A shocking new study reveals the fatal effect of breathing in emissions from the use of carbon-belching fossil fuels such as gas and coal. 

Scientists say the use of fossil fuels for power generation, transport and industrial processes such as steelmaking caused 5.13 million extra deaths a year worldwide. 

Death rates were found to be highest in countries that are lagging behind in ending the burning of coal to make energy – namely, China and India.

The findings add a sense of scale to what we already know about the fatal effects of polluted air, including cardiovascular disease, asthma and lung cancer.

Phasing out fossil fuels to power human activities in favour of renewable energy sources such as solar and wind can reduce millions of avoidable deaths. 

Phasing out fossil fuels might have a greater impact on global deaths than previously thought, report an international team of experts. Deaths due to emissions from fossil fuels typically stem from industry, transportation and power generation. Coal combustion contributes more than half of these emissions. Pictured, emissions from a coal-fired power station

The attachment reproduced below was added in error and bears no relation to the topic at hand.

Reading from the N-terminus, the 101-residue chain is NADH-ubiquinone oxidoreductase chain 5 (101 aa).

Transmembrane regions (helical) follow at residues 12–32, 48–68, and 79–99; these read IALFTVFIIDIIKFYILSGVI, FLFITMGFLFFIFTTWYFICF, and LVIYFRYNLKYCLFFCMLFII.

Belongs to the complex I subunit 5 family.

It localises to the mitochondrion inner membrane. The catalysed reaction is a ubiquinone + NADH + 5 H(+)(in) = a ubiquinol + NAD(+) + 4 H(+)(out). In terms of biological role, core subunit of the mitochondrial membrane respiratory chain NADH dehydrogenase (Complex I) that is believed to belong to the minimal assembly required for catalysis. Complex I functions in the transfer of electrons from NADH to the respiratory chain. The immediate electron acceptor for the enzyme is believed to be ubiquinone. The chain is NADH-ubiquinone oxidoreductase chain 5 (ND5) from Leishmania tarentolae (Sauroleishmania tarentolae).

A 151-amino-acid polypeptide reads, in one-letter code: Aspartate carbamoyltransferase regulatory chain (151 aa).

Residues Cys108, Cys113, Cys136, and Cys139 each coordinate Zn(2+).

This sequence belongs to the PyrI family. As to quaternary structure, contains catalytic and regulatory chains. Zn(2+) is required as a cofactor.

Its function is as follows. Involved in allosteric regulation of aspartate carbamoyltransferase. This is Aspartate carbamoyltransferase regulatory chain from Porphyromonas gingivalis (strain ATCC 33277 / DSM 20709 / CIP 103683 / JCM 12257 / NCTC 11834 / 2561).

Phasing out fossil fuels might have a greater impact on global deaths than previously thought, report an international team of experts. Deaths due to emissions from fossil fuels typically stem from industry, transportation and power generation. Coal combustion contributes more than half of these emissions. Pictured, emissions from a coal-fired power station 

Attributable deaths to all sources of ambient air pollution were highest across South and East Asia, particularly in China with 2.44 million per year, followed by India with 2.18 million per year

Attributable deaths to all sources of ambient air pollution were highest across South and East Asia, particularly in China with 2.44 million per year, followed by India with 2.18 million per year

The new study was conducted by an international team of experts including British epidemiologist Andy Haines at the London School of Hygiene and Tropical Medicine.